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by Hilary Evans
John Murray, £19.99, ISBN 0-7195-5492 6
Hilary Evans is well known to readers of The Skeptic for the Fortean illustration he supplies each month. As the commentaries indicate, he has a scholarly but light style, and both those qualities are manifested in his latest book.
In it he conducts a thorough analysis of the evidence for ghosts, based on almost two hundred cases drawn primarily from the archives of The Society for Psychical Research and the American magazine Fate.
This gives him a large database, though relying so heavily on the Fate material does raise concerns about quality control, as readers’ reports to that journal are not investigated. While the discussion is fascinating, there are problems.
Many of the phenomena posited as aspects of seeing ghosts, such as “super-psi” – the limitless ability of the mind to obtain information paranormally – and the “extended self ”, able to exist independently of the physical body and survive death, are too readily accepted as possible mechanisms for ghost cognition. Concepts introduced tentatively gain strength as the argument proceeds, so that by the time the summary is reached they have assumed a high degree of probability.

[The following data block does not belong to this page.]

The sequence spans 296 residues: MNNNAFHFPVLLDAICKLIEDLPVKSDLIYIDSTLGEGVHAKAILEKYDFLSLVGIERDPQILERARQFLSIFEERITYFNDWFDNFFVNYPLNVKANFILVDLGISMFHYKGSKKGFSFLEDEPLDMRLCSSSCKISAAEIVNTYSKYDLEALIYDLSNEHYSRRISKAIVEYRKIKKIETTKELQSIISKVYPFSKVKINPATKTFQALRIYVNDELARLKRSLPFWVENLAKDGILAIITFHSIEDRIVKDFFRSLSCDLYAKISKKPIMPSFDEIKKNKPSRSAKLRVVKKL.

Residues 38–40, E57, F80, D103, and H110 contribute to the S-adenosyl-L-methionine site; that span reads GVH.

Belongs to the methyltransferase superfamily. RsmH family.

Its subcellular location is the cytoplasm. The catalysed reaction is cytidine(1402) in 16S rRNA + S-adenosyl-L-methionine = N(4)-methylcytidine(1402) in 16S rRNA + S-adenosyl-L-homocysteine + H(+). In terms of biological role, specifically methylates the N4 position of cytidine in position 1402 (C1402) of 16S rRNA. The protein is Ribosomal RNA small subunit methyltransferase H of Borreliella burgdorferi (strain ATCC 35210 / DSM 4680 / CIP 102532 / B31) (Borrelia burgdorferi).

It is acknowledged that witnesses lie or embellish, yet cases are still taken at face value. Most significantly there is little allowance for the ways in which memory is reconstructive, with honest witnesses smoothing over ambiguous experiences to produce a rounded narrative that, while it may seem authoritative, is far more coherent than the incident that initiated it. In sum, this is a thoughtful attempt to tackle a complex area, but is far from the final word.
The strangest thing in the book must be the illustration from The Strand used to illustrate the appearance of a librarian’s ghost to his successor, as it is not clear why the latter should be holding a gun. Clearly librarianship, at least in Yorkshire, has changed a great deal since the 1890s.